She turned around, eyes wide as she saw Zinna Aniche, one of the few people she’d been friends with in school. Like her, Zinna had been more academically minded than social, but unlike her, she’d had decent enough interpersonal skills to still relate with the students on the other side of the divide; the cool kids. After school, Zinna left for university in the east, after which she had done extremely well for herself. Even though they hadn’t stayed in touch, Zinna’s exploits kept her well in the news. From finishing with an almost perfect GPA in Mathematics from the University of Nigeria, Nsukka, to getting a scholarship to Oxford University, to being immediately snapped up by the World Bank, where she’d risen swiftly through the ranks, it wasn’t difficult to stay up to date with all her achievements. The last Tomi read about her, she had just been appointed a Senior Vice President for Europe and Central Asia, so it was even a surprise to see her at the reunion.
“Zinna!” Tomi exclaimed, as they embraced. “My goodness! I didn’t expect to see you here.”
“Ditto! You were the last person I thought would come for this,” Zinna laughed. “You look…”
“I know, I know. Just the same,” Tomi smiled, echoing what she’d been hearing all her life. “Last I read about you, you were based in London, or somewhere.”
“Geneva, actually,” she laughed.
Tomi rose a brow. “So you flew back to Lagos just for this?”
“Ha!” she cackled in the characteristic Zinna way. With her long dreadlocks and linen jumpsuit, she looked just as laid-back and carefree as her younger self had been, and was the least changed of everyone Tomi had seen so far. “I don’t love you guys that much. I just moved to Lagos after getting hired by a new bank that just started business. Capital Trust Bank, have you heard of it?”
Had she heard of it? Tomi had only spent the last few months trying to crossover from the bank she was currently hired to the new bank where, rumour had it, salaries were quadruple what other banks paid.
“Oh, that’s nice,” Tomi beamed. “What role?”
The smile on Tomi’s face waned, and she found herself suddenly fighting off feelings of intense envy. Even though she hadn’t finished with a perfect GPA, she too had made a First Class, but in Physics, from the University of Lagos. Unfortunately, that had been as far as she’d been able to go, and she had opted to accept an entry-level role in a commercial bank, instead of going further to get a Master’s degree. She’d risen through the ranks, yes, but had only just been promoted to the role of Manager. While it was decent, it was several, several rungs below being a whole Managing Director!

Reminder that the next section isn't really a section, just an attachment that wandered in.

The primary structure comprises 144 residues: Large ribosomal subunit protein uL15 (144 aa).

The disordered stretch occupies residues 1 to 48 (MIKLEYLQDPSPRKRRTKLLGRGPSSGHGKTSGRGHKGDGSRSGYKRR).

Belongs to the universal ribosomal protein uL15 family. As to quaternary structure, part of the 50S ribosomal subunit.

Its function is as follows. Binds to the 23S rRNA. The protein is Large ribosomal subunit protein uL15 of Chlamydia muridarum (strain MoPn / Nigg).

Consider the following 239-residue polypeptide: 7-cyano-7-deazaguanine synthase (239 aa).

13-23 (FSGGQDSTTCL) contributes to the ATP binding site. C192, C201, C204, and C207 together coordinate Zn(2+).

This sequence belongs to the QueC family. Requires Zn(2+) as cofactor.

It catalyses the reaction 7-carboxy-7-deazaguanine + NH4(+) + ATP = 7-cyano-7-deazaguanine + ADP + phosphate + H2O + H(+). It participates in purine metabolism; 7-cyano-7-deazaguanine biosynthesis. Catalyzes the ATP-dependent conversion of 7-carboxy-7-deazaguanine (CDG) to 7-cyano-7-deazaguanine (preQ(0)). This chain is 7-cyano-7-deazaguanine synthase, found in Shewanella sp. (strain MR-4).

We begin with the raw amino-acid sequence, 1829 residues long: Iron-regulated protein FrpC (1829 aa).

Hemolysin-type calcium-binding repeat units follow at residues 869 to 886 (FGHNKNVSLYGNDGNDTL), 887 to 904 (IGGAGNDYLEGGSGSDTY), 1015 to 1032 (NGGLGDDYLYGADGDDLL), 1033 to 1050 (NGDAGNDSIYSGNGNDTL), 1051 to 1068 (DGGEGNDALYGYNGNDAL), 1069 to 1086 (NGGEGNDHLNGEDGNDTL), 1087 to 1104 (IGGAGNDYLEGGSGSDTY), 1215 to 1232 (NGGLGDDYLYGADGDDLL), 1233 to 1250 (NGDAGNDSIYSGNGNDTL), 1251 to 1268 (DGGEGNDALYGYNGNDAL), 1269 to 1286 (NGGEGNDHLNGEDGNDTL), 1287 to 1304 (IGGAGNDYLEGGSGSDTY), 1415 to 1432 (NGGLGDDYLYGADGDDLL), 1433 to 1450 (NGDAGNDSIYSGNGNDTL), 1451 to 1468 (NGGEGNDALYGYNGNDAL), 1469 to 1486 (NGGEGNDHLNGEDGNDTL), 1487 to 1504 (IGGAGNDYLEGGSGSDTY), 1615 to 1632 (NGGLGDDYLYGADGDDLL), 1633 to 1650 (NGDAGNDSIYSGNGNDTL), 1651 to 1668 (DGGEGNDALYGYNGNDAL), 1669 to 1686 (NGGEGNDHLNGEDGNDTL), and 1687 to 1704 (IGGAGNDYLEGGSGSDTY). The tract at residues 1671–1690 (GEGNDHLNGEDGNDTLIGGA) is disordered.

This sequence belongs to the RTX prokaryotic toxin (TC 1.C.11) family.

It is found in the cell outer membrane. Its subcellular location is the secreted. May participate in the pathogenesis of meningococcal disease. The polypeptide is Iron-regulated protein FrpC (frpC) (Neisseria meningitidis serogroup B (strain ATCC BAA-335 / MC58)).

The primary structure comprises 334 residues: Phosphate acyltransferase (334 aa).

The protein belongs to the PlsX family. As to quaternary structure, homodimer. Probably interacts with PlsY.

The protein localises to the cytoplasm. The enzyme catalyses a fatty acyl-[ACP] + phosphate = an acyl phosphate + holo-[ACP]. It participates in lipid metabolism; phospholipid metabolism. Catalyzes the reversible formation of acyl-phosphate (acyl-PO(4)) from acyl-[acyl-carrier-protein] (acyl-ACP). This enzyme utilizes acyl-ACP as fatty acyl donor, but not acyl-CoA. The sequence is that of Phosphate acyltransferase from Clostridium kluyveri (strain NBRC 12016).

“Nice one!” Tomi forced herself to smile. “Well done!”
“I’m sure you’re going to want to be near your friend,” Bioye cut in, handing her a bunch of keys. “So, I’m putting you in the room opposite Zinna’s. You have a few hours to freshen up before the mixer tonight. This,” she handed her a small card, “has the details for everything, the same you got by e-mail. It also has a map to help you navigate this ridiculously large hotel.”
“This place is fantastic! It totally blew my mind when I arrived.” Zinna remarked.
“I know, right!” Bioye beamed. “I count it as a personal victory that I was able to not only get Nonso interested in this reunion, but also let us use the place.”
Tomi was full of so many questions, mainly about why Nonso’s involvement had been so critical, when a couple walked into the lobby, their large boxes wheeled behind them on a gurney. A wide smile broke on her face when she recognised yet another member of their nerdy group, Eva. Like Zinna, they had also been quite close, and also like Zinna, they hadn’t stayed in touch.
“Tomi!” Eva squealed, running up to her.
As they embraced, Tomi’s eyes rested on her old friend’s companion, her husband from the look of things. A tall and portly man, there was something vaguely familiar about him. He looked almost like…
“Omoruyi! I don’t believe my eyes!” Zinna exclaimed. “So Eva went ahead to make a fat boy out of you!”
Tomi’s mouth fell open when she realised that the man with Eva was indeed Omoruyi, the most popular and handsome guy in their set. Standing well over six feet even back then, apart from being a piece of eye candy, he’d been the school’s star athlete, captaining the track and field, basketball and volleyball teams. The man she was looking at, with his multiple chins and large stomach, looked nothing like that boy. Even more surprising was that he and Eva had ended up together. Like Tomi, Eva had lacked social skills, which meant she existed on the same parallel planet Tomi did, not one that intersected the cool kids’ planet on occasion, like Zinna’s. Never in a million years would Eva and Omoruyi have even conversed back then, let alone become acquainted. How on earth they’d gone on to get married was shocking. Well, to her anyway. Neither Bioye nor Zinna looked quite as surprised.
“Please leave Omoruyi alone o!” Bioye laughed, as she welcomed the couple. “He’s being well taken care of.”
“Too well!” Omoruyi bellowed. Even his laughter had changed, it was uncanny. “Tomi, it’s so good to see you. You look exactly the same.”
“She looks beautiful, just like I remember!” Eva raved, still holding her. “Gosh, Tomi! My dear friend! You just forgot about me sha.”
All she could do was smile, not knowing what to say in response. What was there to say about her decision to keep the same academic energy through university, which also left little or no time to socialise.
“So you guys were able to get on the early flight out of Abuja after all?” Bioye asked.
“Abuja?” Tomi repeated. “Is that where you live?”
Eva nodded at Tomi before returning her attention to Bioye. “There was a noon flight with another airline, so we went for that. We wouldn’t have missed this weekend for anything.”